As police continue to investigate the cause of Monday’s scare, university officials are questioning the effectiveness of the alert system that triggered the lockdown.
On Monday afternoon, South Hall was shut down, evacuated and searched by UC police responding to inaccurate reports of a gunman on the sixth floor balcony. After an hour-long stint, police cleared the building and — without making an arrest — declared the emergency over. Yesterday, however, UCPD Sgt. Matt Bowman confirmed that several campus locations reported having contact on Tuesday with a suspicious individual.
According to Sgt. Bowman, since the man in question is part of an ongoing investigation, very little information could be released to the public as of press time.
“University police responded to numerous reports of a suspicious subject on campus today,” Bowman said. “In none of those instances was a weapon mentioned.”
Bowman said UCPD are confident that the campus is safe, although he encourages people to report suspicious instances or people to the police.
Throughout the ordeal, university and police officials sent out truncated text messages via UCSB’s alert system, UCSB Alert, a decision some officials are now questioning.
In a memo issued to the campus community yesterday, Associate Vice Chancellor of Administrative Services Ron Cortez acknowledged the glitches in the university’s alert system, assuring subscribers that they are ironing out the kinks with the primary security vendor, Cooper Notifications Roam Secure Alert Network.
Created in the wake of the Virginia Tech tragedy, UCSB Alert allows university officials to warn registered subscribers of emergency situation notifications by delivering updates and instructions in the form of e-mail and text messages. In all, approximately 10,000 students are signed up to receive cell phone alerts, and 30,000 e-mail addresses are on the mailing list.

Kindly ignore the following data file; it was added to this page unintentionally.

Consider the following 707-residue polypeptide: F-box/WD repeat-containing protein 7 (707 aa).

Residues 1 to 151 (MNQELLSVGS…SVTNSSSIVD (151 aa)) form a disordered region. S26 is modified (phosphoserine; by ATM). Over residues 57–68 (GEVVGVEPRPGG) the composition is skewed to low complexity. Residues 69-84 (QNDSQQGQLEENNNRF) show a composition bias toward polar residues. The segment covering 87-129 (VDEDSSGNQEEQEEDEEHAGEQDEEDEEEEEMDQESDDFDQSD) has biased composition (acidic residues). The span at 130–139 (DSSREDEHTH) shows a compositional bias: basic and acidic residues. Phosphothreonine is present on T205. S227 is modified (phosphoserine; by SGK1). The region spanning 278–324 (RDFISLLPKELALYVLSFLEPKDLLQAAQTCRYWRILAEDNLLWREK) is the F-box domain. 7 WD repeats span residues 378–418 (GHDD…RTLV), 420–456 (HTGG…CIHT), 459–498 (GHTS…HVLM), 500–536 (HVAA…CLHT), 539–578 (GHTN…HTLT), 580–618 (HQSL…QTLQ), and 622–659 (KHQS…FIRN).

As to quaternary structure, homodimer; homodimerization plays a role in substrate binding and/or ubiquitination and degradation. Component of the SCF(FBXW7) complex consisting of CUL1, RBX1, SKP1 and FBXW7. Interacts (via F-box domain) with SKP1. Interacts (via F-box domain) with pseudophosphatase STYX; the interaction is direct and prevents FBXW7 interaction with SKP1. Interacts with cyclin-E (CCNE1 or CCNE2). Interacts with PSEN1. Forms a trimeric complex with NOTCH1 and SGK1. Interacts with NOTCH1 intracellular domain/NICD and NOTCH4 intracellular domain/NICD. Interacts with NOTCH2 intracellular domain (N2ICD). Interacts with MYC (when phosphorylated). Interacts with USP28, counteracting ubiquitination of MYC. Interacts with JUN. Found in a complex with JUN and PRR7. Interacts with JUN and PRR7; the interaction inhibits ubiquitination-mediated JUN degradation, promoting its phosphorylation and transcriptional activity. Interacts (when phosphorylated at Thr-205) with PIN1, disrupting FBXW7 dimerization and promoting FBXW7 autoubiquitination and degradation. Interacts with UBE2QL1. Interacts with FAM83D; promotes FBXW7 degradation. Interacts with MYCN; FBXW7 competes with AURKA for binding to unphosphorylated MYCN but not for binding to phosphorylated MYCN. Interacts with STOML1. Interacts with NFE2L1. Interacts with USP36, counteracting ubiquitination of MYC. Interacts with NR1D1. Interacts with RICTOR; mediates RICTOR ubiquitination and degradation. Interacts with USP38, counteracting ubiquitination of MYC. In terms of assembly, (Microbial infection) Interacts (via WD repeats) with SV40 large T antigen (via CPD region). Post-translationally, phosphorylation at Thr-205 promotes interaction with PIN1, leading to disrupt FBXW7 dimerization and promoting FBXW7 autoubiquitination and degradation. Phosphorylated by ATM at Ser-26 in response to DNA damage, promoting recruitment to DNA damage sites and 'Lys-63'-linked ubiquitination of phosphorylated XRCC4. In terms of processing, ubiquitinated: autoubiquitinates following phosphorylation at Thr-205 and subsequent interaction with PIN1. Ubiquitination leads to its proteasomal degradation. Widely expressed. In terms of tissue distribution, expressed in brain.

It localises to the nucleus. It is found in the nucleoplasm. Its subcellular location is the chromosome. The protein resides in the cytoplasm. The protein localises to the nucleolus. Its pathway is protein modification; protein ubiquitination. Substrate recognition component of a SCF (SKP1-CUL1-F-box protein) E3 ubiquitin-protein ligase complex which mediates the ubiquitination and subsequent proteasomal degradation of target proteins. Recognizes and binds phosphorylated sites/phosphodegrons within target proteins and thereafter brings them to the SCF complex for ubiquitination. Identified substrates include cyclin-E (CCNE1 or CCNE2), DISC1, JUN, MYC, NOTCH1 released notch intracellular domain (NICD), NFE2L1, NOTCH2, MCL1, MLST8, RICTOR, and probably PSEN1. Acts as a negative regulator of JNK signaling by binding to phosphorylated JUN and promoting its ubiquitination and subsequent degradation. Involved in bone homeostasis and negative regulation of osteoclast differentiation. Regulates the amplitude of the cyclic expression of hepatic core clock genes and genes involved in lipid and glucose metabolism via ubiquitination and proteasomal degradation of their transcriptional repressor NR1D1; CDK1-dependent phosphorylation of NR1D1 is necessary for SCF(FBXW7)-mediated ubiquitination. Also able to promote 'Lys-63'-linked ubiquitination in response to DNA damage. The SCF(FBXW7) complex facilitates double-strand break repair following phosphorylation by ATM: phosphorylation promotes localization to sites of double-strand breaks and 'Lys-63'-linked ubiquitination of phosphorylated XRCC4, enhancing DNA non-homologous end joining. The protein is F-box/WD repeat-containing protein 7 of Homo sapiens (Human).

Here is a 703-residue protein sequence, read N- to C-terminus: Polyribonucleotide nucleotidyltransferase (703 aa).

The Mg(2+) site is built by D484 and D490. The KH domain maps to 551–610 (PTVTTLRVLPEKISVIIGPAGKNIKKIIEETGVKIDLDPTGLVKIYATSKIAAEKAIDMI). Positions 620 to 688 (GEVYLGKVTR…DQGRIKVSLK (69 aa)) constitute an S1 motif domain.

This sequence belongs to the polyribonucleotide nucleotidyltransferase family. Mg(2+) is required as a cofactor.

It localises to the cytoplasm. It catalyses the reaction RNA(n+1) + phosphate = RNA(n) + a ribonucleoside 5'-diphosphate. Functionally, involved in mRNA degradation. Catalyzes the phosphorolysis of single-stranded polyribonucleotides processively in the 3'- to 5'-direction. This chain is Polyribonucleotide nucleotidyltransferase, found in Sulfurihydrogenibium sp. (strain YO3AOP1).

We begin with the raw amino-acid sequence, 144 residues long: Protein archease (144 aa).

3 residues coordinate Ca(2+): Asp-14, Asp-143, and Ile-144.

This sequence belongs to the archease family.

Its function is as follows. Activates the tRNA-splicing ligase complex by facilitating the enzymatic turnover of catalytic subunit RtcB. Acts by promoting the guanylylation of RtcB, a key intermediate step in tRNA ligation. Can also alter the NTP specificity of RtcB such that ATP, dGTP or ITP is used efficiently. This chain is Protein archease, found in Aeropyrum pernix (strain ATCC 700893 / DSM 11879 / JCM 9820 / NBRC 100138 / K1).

Mark McGilvray, strategic planning and projects director for the Student Information Systems and Technology Dept., said that while the administration intended to send out two messages, the texts mistakenly arrived as seven separate notifications. These confusing alerts, he said, can be attributed to a lack of cohesion between different e-mail systems among the campus community.
“Different systems will deliver them at different speeds,” McGilvray said. “We sent out 120,000 e-mails in a period of minutes, so some systems would deliver the messages almost instantaneously. It would look like, to the receiver, that they were being processed out of order.”
According to Associate Vice Chancellor of Public Affairs Paul Desruisseaux, a meeting will be held early next week to discuss the pitfalls of the system and how it can be improved upon in future situations.
Despite Monday’s notification issues, Desruisseaux said messages are sent only after reasonable justification by the campus police department.
“We only send messages when there is clear and imminent danger we want students to be aware of,” he said. “We don’t intend for the alerts to be intrusive by doubling up or being cut in half.”
Despite the recent confusion, Cortez said UCSB Alert remains an effective way to reach campus during times of need.
“I support all the messages that went out,” Cortez said. “Unfortunately, there were some that got cut into several pieces, and that’s something that we have to fix. I don’t think that they were hastily sent out. We had a very serious situation on campus and it wasn’t until later on that we found out that things were all safe.”
Still, others think that revision, or at least a critical look, is needed to make the alert system useful. Clarity is a key component in handling an emergency and, McGilvray said, something that the gunman alerts were lacking.
“The messages were absolutely confusing,” he said. “As a matter of fact, it’s more frightening to get a message that you can’t read, especially if it’s an emergency and you’re not quite sure what it’s about. The vendor hasn’t figured out why they were sent that way, and we’re not very happy about it, but we’ll get to the bottom of it.”